Tattoo artist Janell Randall opens new business


By Carolyn Harmon - charmon@dailyadvocate.com



Janell Randall opened her Greenville tattoo business, Ink Well, in September.

Janell Randall opened her Greenville tattoo business, Ink Well, in September.


Carolyn Harmon | The Daily Advocate

GREENVILLE — Janell Randall, of Greenville, said the career of tattooing is so much more than needles and ink.

She opened her Greenville tattoo business, Ink Well, in September.

“Sitting in an intimate setting with someone, for hours at a time and hearing their stories, allows me to really get to know them,” she said. “Being able to hand them something so important to them, is quite a unique connection. For them to be happy with their tattoo, and to carry it with them every day; what an honor to be able to make that happen. I am so grateful.”

Randall said her love for drawing started about the time when she cold hold crayons. When she was seven, she received some solid positive reinforcement from her late grandmother.

“While I was coloring at her table, she would stop and say, ‘You’re quite good at this’,” Randall said.

She is a 1989 Graduate of Greenville High School, and in 2006, received a degree in Commercial Art and Graphic Design from Edison Community College.

“I knew I wasn’t professionally content in my graphic design,” she said. “I needed to have a higher level of creativity, rather than turning out other peoples’ ideas.”

Finding other work in the art field proved difficult to obtain. As a result, Randall worked a lot of other jobs, including roofing houses for two years.

“I was working my fingers to the bone, and barley able to provide,” she said. “While there were good things about it, I was miserable in my work. I knew I had to be an artist, and it was bursting out of me.”

Randall started listening to an idea in her head of becoming a tattoo artist.

“I was a little timid about the idea, but it wouldn’t go away,” she said. “I grabbed up my portfolio from school and walked into Darke Wave Tattoo, on Chestnut Street. After showing owner David Cook my portfolio of drawings, he brought me on for an apprenticeship. For a seasoned tattoo artist to take a chance on a single mom with no tattoo experience; I will always be grateful for him for giving me that opportunity.”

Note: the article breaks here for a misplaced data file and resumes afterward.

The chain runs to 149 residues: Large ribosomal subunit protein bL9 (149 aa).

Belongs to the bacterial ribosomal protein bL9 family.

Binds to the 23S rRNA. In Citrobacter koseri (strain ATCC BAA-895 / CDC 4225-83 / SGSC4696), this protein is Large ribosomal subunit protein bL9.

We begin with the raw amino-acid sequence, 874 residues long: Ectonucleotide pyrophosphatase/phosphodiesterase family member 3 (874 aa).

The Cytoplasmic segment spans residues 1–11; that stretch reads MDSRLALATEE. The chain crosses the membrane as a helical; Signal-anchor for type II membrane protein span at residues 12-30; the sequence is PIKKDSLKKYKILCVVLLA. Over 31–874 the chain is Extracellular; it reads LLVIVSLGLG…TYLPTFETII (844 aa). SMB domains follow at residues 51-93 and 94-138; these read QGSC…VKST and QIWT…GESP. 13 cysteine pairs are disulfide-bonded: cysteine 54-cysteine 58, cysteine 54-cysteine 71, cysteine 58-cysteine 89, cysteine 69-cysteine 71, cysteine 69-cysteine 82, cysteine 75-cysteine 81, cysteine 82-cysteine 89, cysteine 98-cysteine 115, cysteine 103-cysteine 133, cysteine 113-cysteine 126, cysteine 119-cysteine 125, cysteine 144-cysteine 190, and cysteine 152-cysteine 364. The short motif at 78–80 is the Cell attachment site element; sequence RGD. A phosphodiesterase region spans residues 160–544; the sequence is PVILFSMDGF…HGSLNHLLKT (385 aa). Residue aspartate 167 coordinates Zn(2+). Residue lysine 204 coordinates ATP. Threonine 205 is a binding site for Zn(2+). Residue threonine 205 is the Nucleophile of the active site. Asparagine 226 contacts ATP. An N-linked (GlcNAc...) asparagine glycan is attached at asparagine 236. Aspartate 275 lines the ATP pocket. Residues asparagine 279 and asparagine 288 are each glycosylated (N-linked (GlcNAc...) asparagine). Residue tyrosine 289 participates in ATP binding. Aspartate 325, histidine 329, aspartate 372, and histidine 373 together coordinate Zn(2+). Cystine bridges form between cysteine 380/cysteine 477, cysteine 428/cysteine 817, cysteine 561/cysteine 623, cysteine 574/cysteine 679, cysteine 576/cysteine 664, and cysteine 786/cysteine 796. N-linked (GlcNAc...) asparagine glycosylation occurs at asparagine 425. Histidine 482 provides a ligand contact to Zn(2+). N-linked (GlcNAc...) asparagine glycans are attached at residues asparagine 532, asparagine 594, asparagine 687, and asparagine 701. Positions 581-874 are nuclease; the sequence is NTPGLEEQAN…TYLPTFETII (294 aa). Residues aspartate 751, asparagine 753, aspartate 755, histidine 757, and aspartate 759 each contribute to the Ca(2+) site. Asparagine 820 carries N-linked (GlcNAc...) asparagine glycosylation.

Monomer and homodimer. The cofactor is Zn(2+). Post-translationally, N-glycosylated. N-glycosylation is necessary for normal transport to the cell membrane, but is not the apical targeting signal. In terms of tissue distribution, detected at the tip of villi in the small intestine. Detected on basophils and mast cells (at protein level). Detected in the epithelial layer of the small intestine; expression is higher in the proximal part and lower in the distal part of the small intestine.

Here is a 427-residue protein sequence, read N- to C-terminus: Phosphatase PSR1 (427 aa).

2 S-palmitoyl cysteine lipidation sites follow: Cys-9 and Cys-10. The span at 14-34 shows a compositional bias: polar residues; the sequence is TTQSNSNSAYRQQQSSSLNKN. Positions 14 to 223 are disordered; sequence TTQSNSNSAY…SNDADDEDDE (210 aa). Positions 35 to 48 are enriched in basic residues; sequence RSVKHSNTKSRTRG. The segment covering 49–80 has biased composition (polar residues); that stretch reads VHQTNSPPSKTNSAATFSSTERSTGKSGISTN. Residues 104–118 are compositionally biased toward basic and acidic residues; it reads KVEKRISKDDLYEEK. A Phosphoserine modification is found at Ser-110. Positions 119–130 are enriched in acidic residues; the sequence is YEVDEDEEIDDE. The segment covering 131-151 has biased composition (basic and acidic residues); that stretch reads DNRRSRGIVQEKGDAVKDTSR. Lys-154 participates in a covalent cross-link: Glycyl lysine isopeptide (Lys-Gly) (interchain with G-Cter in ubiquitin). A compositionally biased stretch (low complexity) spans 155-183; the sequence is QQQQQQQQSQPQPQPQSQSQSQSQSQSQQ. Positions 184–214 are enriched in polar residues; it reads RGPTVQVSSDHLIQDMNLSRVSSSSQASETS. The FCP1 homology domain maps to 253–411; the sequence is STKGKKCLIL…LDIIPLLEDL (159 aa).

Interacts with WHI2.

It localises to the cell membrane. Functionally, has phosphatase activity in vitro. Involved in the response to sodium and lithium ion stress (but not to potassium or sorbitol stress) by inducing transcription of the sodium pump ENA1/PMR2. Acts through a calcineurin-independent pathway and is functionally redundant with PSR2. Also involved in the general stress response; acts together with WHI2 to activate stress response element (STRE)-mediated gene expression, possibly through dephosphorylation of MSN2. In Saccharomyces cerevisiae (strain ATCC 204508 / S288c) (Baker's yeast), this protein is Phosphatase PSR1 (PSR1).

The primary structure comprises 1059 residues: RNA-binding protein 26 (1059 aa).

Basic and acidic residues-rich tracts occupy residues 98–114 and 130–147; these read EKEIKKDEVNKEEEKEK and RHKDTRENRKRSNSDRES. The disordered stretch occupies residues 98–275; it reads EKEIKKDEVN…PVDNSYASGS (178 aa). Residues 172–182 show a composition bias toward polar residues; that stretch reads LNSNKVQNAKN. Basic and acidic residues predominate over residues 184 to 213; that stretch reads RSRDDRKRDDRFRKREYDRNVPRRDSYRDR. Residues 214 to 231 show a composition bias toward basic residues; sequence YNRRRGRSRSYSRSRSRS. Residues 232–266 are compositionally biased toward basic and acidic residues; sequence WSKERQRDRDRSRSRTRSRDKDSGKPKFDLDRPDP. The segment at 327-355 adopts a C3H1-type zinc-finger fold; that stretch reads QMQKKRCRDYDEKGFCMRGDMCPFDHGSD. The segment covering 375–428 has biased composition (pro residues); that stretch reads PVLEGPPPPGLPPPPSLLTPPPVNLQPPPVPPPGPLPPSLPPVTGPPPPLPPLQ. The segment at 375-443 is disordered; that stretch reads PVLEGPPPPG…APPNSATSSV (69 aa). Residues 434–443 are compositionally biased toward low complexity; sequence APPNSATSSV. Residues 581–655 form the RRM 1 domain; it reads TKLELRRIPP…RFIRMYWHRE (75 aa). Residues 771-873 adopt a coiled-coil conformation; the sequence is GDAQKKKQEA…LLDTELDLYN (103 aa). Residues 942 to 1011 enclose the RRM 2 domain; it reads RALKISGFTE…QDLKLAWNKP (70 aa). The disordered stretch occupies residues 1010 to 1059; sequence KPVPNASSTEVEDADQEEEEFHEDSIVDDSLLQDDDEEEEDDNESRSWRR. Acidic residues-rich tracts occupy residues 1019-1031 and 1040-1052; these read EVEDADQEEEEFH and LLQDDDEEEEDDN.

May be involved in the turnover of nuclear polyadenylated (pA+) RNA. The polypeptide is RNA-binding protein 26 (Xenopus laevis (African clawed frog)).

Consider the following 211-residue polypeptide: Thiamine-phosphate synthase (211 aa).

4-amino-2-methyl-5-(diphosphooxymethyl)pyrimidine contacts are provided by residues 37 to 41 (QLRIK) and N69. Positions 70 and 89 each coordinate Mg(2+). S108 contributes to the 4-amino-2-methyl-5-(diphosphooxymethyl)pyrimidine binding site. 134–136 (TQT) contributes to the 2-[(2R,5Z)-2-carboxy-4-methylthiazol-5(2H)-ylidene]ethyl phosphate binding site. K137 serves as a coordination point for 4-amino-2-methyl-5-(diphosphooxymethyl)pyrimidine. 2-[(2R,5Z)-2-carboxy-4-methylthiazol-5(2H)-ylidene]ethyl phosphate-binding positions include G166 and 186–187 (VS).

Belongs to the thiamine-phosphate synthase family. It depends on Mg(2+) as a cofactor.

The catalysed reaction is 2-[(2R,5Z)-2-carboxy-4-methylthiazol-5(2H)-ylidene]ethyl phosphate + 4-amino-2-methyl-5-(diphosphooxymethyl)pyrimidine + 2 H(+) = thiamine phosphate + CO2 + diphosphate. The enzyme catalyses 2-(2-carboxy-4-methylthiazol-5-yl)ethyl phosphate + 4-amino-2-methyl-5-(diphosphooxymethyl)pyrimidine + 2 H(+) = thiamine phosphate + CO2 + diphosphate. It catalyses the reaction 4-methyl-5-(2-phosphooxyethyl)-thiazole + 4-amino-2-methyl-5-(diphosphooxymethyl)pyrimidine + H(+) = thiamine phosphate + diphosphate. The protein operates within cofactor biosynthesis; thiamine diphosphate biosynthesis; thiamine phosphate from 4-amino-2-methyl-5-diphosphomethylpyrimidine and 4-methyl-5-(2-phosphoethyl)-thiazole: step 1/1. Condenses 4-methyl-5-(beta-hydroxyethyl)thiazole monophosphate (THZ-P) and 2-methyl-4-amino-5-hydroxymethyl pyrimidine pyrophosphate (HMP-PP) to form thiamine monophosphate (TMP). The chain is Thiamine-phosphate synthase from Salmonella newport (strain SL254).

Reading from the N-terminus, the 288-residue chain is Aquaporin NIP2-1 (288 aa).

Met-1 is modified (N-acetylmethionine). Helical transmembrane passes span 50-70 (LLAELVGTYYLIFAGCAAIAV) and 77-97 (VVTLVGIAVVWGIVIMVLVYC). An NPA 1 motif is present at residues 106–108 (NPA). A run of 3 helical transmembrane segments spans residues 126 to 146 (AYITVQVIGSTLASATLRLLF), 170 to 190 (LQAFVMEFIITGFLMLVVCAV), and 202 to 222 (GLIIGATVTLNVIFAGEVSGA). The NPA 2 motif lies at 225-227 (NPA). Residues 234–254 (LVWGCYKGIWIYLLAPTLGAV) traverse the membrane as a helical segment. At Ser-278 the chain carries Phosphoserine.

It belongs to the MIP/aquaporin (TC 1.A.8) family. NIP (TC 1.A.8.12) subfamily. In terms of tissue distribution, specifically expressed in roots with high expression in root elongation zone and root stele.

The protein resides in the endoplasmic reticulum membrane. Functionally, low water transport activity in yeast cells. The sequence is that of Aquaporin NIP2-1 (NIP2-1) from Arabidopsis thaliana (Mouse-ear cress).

Randall said she became familiar with the history and the different styles of tattooing. She worked for Cook about four years, she said.

“When he told me I was ready to tattoo on skin, I was so excited,” she said. “The first time I tattooed, it was exhilarating. I could feel the vibration going through the machine, through the skin and to my other hand. I knew that I would never do anything else professionally.”

Since 2013, Randall said her client base has increased every year, and continues to grow. One reason she thinks is because of her gender. Tattoo shops have a lot of stereotypes that can be intimidating, she said.

“I have had a lot of people who prefer a female, for different reasons,” she said. “Some prefer a lighter hand, or they may want a private body part tattooed. A lot of ladies feel more comfortable with a female. I am happy to have created an environment that caters to them. “

Rhonda Magoto, of Greenville has purchased three tattoos from Randall. Magoto said she recommends Randall’s artistry, 100 percent.

“She puts her heart into it, and she finds out what you want,” Magoto said. “She doesn’t tell you what you are going to get, and she tries her best to make sure you are happy when you leave there. She is very detail oriented, and she likes to bring it to life.”

Randall offers the following services: tattoo artistry, permanent cosmetics, henna tattoos, fine art, beaded skulls, portrait drawings and digital design. She eventually wants to expand her permanent cosmetics certification to include areola tattooing, to have the ability to help cancer survivors, she said.

Randall’s portfolio is very diverse in designs, from realism to fantasy. She sometimes gets design work that involves research, if it is unfamiliar territory.

“I love everything about my job; it doesn’t feel like work,” Randall said. “I can’t believe I have created a niche for myself that wasn’t here before. There has never been a female tattoo artist in Darke county, or one who owned her own shop. I feel like I’m getting away with something. Ultimately I have to create art, but my first and most important professional goal is to make sure everyone not only likes what they have, but I want them to love it.”

Ink Well is located at 111 East 3rd Street, Greenville. For more information, visit www.facebook.com/janell.millerrandall

Janell Randall opened her Greenville tattoo business, Ink Well, in September.
http://www.dailyadvocate.com/wp-content/uploads/sites/34/2018/02/web1_tattoo.jpgJanell Randall opened her Greenville tattoo business, Ink Well, in September. Carolyn Harmon | The Daily Advocate

By Carolyn Harmon

charmon@dailyadvocate.com

The writer may be reached at 937-569-4354. Join the conversation and get updates on Facebook search Darke County Sports or Advocate 360. For more features online go to dailyadvocate.com.

The writer may be reached at 937-569-4354. Join the conversation and get updates on Facebook search Darke County Sports or Advocate 360. For more features online go to dailyadvocate.com.

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